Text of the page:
This band has seemingly moved more and more toward a gentler acoustic singer/songwriter sound through the years and this record is no different. Many tunes are downtempo and highlight Dave Wilson’s vocals and songwriting. They have an overal easygoing character, highlighted by the banjo and mandolin picking on “Bon Ton Roulet.” Wilson’s almost solo acoustic “Jackie Boy” sounds like an ode to a lost dog. “All That’s Left” included some very pretty harmonica and honky tonk piano to go along with the standard banjo, mandolin, bass, acoustic guitar. It’s another example of the diversity on this Chatham County Line record.
It’s hard for me to call any album a bluegrass album without an instrumental number. “Bull City Strut” fits that bill as it shuffles easily from banjo to mandolin solos and even to a precisely flat-picked guitar solo. It’s hard not to bop your head to this tune.
“If I Had My Way” sounds like a classic bluegrass/fiddle tune. Wilson takes this one off and banjo player Chandler Holt lends the song a bit more husky timbre.
Both “Siren Song” and “Rock and the River” are classic Chatham County Line tunes. Dave Wilson’s blue-eyed soul floats above melodic banjo and mandolin lines. They have a similar sound to the band’s brilliant 2010 release “Wildwood.” These tracks somehow find a balance between subtle and quiet melodies and the bluegrass bounce. “Rock and the River” has shimmering piano lines to boot.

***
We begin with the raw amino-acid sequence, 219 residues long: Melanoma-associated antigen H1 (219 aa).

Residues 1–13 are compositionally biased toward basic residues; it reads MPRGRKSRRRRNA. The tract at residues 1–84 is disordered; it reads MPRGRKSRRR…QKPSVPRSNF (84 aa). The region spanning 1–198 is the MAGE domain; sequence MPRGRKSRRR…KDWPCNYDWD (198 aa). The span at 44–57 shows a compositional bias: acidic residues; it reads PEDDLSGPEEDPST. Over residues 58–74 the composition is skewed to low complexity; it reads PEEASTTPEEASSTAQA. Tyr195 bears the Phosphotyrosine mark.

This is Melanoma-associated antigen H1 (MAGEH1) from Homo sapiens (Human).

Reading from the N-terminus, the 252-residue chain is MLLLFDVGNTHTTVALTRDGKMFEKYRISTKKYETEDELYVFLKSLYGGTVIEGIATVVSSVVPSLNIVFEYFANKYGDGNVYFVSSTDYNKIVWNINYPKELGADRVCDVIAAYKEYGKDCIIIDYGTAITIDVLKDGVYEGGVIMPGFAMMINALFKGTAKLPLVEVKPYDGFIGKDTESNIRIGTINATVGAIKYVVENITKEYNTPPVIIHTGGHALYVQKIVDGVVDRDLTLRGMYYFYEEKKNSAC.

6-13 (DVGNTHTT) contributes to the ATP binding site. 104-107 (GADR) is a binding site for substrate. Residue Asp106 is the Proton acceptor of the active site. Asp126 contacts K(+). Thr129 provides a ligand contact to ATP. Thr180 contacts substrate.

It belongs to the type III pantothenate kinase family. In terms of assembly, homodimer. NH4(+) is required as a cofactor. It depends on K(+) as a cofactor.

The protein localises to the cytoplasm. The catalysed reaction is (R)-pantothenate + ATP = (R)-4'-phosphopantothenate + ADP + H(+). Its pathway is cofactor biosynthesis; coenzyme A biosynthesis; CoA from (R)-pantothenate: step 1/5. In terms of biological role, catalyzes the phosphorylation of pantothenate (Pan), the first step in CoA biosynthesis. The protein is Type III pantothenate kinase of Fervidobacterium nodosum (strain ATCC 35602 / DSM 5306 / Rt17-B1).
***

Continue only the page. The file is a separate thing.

For the most upbeat section, skip to the last track “Show me the Door.” Dave Wilson and the boy have even added in some gentle percussion. While it doesn’t reach the emotional heights of other tracks, it does show another side to the bands aesthetic. It’s one of the most diverse sounding bluegrass albums I’ve ever heard.
About the author: Jeff is a teacher in the Boston area. When not buried correcting papers, Jeff can be found plucking various stringed instruments and listening to all types of americana music.